We demonstrated, in vitro, a new concept for targeted antibiotics called antibody-recruiting protein-catalyzed capture agents (AR-PCCs). AR-PCCs were designed to exhibit specific in vitro antimicrobial activities against highly-resistant Klebsiella pneumoniae bacteria. AR-PCC molecules comprise of two molecular motifs: a peptide ligand that binds a specific surface protein epitope on the pathogen, and a hapten that recruits antibodies. Combined multi-omic data and bioinformatic analyses provided an algorithm for selecting a highly abundant surface protein and epitopes on K. pneumoniae as targets for AR-PCCs. A single-generation protein-catalyzed capture agent combinatorial screen was then used to rapidly identify macrocyclic peptide ligands to the chosen epitope targets. The lead AR-PCC ligand, cy(LLFFF), exhibited strong binding to full-length MrkA (EC50 ∼ 50 nM) and one of the highly conserved target epitopes, as well as high binding specificity towards MrkA-expressing K. pneumoniae versus other MrkA-deficient bacterial species. Further, the lead AR-PCC ligand conjugated with 2,4-dinitrophenyl (DNP) moieties recruited anti-DNP antibodies to the K. pneumoniae surface, which led to increased levels of phagocytosis by macrophages and ultimately greater opsonophagocytic killing. Chemical modifications to the cy(LLFFF) suggest that the macrocycle scaffold can be optimized for desired in vivo PK characteristics. Such mouse model experiments are currently underway. While K. pneumoniae served as the target in this study, the approaches used here should be adaptable to other antibiotic resistant extracellular pathogens. This versatility also makes feasible the development of cocktails of AR-PCCs that simultaneously target several conserved surface epitopes on a single pathogen, to facilitate complete clearance of bacterial populations that exhibit heterogenous surface protein expression. Overall, AR-PCCs are a promising all-synthetic molecular platform that can be rapidly designed, built and deployed against resistant microbes.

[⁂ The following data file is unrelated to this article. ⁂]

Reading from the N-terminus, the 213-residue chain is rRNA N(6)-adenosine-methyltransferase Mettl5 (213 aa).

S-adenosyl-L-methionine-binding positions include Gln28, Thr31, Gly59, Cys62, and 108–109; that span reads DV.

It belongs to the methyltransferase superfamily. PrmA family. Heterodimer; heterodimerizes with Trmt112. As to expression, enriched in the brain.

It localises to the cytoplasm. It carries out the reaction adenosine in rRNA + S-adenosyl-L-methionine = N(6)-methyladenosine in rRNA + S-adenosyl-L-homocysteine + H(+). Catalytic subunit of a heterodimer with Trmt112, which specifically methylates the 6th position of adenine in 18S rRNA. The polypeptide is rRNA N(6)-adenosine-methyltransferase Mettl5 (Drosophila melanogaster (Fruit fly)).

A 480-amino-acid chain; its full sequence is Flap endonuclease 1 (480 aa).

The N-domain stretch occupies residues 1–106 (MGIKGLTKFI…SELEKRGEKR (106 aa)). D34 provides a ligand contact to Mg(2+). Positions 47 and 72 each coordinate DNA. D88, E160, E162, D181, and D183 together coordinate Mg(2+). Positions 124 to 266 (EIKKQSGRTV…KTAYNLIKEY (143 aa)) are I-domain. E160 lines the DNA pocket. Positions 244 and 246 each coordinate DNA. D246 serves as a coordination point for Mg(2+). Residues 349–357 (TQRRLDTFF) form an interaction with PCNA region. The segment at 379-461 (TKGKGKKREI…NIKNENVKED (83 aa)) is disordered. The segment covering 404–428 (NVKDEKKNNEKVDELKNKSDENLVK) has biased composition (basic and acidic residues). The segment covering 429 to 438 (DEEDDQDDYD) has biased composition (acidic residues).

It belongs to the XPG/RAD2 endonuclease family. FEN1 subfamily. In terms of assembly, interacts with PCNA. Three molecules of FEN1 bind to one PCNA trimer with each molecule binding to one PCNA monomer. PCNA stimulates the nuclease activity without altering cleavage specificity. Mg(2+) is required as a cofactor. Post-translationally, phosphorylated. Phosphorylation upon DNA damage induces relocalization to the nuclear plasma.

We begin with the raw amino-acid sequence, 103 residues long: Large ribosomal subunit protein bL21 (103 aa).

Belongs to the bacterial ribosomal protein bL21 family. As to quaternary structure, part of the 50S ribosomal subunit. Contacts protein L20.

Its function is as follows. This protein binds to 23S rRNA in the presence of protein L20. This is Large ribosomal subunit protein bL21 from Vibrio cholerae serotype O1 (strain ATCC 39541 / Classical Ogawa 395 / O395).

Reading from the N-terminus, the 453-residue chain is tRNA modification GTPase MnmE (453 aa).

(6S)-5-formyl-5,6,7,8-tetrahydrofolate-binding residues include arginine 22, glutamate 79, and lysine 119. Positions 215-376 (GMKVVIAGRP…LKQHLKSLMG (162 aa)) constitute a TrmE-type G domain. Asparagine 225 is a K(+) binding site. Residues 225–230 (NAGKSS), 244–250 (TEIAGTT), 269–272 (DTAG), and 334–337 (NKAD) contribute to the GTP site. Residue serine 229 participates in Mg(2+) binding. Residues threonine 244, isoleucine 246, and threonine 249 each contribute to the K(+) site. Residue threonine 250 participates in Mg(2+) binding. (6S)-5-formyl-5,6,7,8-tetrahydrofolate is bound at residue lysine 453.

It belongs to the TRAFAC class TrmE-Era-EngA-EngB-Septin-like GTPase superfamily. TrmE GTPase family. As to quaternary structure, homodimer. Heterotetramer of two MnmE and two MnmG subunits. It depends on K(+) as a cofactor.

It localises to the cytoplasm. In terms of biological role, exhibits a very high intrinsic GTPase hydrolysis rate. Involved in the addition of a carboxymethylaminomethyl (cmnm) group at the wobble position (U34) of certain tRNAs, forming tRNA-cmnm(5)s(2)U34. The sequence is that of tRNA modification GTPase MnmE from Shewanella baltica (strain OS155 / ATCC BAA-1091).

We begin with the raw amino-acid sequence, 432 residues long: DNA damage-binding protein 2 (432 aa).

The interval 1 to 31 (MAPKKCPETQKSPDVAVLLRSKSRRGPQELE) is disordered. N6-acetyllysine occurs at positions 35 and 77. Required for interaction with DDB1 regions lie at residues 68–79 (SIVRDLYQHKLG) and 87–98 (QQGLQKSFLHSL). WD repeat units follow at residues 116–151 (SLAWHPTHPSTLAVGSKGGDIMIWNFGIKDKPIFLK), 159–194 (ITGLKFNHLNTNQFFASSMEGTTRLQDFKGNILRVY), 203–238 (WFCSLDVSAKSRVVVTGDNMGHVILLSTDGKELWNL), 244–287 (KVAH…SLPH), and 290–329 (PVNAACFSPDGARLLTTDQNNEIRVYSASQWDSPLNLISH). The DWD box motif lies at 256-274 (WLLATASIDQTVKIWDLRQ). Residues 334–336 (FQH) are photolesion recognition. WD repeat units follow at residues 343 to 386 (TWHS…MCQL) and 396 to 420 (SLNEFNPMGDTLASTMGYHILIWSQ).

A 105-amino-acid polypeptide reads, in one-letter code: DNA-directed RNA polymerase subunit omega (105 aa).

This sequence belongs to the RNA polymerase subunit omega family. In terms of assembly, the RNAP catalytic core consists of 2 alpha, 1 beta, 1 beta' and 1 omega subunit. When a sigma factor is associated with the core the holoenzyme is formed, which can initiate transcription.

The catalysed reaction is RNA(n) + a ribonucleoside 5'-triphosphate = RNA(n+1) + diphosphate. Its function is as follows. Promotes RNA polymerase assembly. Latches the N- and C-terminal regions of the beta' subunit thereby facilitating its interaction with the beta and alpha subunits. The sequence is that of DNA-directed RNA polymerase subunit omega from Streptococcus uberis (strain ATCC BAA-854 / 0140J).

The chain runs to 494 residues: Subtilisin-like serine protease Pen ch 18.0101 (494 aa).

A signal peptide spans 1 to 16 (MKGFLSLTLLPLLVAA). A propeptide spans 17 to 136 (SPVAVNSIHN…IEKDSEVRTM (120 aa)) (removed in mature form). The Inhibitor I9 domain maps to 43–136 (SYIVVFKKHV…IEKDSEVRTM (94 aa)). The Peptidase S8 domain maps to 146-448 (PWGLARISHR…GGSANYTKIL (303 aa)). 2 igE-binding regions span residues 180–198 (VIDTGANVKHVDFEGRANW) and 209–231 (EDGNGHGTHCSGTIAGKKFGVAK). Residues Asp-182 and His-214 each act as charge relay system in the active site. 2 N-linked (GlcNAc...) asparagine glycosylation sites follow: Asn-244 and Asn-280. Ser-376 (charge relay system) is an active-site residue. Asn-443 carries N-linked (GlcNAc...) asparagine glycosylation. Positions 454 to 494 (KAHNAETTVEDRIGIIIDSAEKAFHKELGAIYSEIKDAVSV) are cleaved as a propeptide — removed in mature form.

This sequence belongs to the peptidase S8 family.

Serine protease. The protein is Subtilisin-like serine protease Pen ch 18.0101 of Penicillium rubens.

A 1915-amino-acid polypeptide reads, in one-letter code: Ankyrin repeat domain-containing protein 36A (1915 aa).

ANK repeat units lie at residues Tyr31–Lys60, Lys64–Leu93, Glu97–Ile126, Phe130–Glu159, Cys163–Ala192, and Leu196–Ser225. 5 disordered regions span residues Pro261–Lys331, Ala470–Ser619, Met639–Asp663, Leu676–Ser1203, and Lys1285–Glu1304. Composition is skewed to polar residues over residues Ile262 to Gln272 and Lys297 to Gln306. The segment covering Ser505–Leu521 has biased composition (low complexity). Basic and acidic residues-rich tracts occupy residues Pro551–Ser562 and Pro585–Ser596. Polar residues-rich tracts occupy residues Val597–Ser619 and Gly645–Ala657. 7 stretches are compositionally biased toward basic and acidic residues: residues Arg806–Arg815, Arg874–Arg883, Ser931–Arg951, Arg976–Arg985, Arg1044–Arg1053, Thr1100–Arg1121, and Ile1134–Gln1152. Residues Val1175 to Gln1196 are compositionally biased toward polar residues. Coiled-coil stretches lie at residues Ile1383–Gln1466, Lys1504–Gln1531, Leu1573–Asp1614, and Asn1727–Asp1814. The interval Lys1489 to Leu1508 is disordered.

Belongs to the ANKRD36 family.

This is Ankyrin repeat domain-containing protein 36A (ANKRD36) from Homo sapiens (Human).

Materials and Methods

Gene expression analysis

Transcriptional profiles (normalized read counts) of Klebsiella pneumoniae strain CH1034 in stationary phase, exponential phase, and biofilms (7 h, 13 h and detached cells) generated by Guilhen and collaborators46 were downloaded from the GEO database (accession number: GSE71754).70 The downloaded dataset included 5146 genes and triplicates for each condition. Although additional transcriptomes are publicly available for K. pneumoniae, we restricted our analysis to a single dataset (with key stages of K. pneumoniae life cycle) due to: (i) the high number of K. pneumoniae strains studied by different research groups. This means available transcriptomic data involve multiple strains and have been collected on multiple platforms. (ii) The large size of K. pneumoniae pangenome51 makes it possible that transcript levels of any given gene may be present in only some of the available transcriptional profiles. Inspired by the superior performance of rank-combined predictions that integrate multiple network inference methods/predictions (with respect to single ones71,72), we ranked all genes in each replicate based on their normalized read counts. Then, we computed the average ranking position of each gene along the 15 replicates. This approach identified genes with consistently high transcript levels along the sampled conditions and, for downstream analyses, we focused on the set of genes that were in the top 10% of the ranking (515 genes).